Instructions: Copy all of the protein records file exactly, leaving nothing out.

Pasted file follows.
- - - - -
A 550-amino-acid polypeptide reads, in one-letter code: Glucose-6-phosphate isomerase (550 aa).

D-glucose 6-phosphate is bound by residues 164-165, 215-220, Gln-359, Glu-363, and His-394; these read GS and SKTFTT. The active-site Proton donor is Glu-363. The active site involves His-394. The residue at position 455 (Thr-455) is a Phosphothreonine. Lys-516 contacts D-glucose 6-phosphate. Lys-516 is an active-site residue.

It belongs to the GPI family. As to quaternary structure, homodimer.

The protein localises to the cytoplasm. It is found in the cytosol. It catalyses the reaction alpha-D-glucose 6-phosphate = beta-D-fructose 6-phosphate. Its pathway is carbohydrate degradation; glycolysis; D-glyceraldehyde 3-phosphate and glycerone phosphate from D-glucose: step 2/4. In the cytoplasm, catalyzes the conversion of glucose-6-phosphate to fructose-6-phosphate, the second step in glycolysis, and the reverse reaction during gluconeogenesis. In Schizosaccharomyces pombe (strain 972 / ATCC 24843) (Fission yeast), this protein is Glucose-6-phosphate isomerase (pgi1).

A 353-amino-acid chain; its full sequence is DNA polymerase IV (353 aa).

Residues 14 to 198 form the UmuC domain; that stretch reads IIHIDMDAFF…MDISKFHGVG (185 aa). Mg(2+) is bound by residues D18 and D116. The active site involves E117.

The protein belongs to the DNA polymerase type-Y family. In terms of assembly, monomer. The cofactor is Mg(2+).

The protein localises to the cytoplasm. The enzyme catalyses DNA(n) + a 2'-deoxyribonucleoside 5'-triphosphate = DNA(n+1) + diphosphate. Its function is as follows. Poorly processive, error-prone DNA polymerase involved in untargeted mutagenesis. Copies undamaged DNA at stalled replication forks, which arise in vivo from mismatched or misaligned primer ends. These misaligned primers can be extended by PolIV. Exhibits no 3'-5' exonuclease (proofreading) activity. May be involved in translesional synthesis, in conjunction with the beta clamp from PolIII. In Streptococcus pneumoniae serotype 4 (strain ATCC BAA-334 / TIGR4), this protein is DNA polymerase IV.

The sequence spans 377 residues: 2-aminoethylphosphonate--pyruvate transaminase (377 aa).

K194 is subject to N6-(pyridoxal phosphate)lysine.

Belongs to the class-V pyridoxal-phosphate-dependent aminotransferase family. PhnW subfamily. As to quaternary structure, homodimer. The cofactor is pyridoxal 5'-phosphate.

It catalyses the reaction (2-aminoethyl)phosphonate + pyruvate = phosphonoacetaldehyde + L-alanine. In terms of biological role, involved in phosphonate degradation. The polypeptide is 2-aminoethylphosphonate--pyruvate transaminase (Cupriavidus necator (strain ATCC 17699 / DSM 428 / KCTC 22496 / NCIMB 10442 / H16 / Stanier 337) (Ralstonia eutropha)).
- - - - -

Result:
A 550-amino-acid polypeptide reads, in one-letter code: Glucose-6-phosphate isomerase (550 aa).

D-glucose 6-phosphate is bound by residues 164-165, 215-220, Gln-359, Glu-363, and His-394; these read GS and SKTFTT. The active-site Proton donor is Glu-363. The active site involves His-394. The residue at position 455 (Thr-455) is a Phosphothreonine. Lys-516 contacts D-glucose 6-phosphate. Lys-516 is an active-site residue.

It belongs to the GPI family. As to quaternary structure, homodimer.

The protein localises to the cytoplasm. It is found in the cytosol. It catalyses the reaction alpha-D-glucose 6-phosphate = beta-D-fructose 6-phosphate. Its pathway is carbohydrate degradation; glycolysis; D-glyceraldehyde 3-phosphate and glycerone phosphate from D-glucose: step 2/4. In the cytoplasm, catalyzes the conversion of glucose-6-phosphate to fructose-6-phosphate, the second step in glycolysis, and the reverse reaction during gluconeogenesis. In Schizosaccharomyces pombe (strain 972 / ATCC 24843) (Fission yeast), this protein is Glucose-6-phosphate isomerase (pgi1).

A 353-amino-acid chain; its full sequence is DNA polymerase IV (353 aa).

Residues 14 to 198 form the UmuC domain; that stretch reads IIHIDMDAFF…MDISKFHGVG (185 aa). Mg(2+) is bound by residues D18 and D116. The active site involves E117.

The protein belongs to the DNA polymerase type-Y family. In terms of assembly, monomer. The cofactor is Mg(2+).

The protein localises to the cytoplasm. The enzyme catalyses DNA(n) + a 2'-deoxyribonucleoside 5'-triphosphate = DNA(n+1) + diphosphate. Its function is as follows. Poorly processive, error-prone DNA polymerase involved in untargeted mutagenesis. Copies undamaged DNA at stalled replication forks, which arise in vivo from mismatched or misaligned primer ends. These misaligned primers can be extended by PolIV. Exhibits no 3'-5' exonuclease (proofreading) activity. May be involved in translesional synthesis, in conjunction with the beta clamp from PolIII. In Streptococcus pneumoniae serotype 4 (strain ATCC BAA-334 / TIGR4), this protein is DNA polymerase IV.

The sequence spans 377 residues: 2-aminoethylphosphonate--pyruvate transaminase (377 aa).

K194 is subject to N6-(pyridoxal phosphate)lysine.

Belongs to the class-V pyridoxal-phosphate-dependent aminotransferase family. PhnW subfamily. As to quaternary structure, homodimer. The cofactor is pyridoxal 5'-phosphate.

It catalyses the reaction (2-aminoethyl)phosphonate + pyruvate = phosphonoacetaldehyde + L-alanine. In terms of biological role, involved in phosphonate degradation. The polypeptide is 2-aminoethylphosphonate--pyruvate transaminase (Cupriavidus necator (strain ATCC 17699 / DSM 428 / KCTC 22496 / NCIMB 10442 / H16 / Stanier 337) (Ralstonia eutropha)).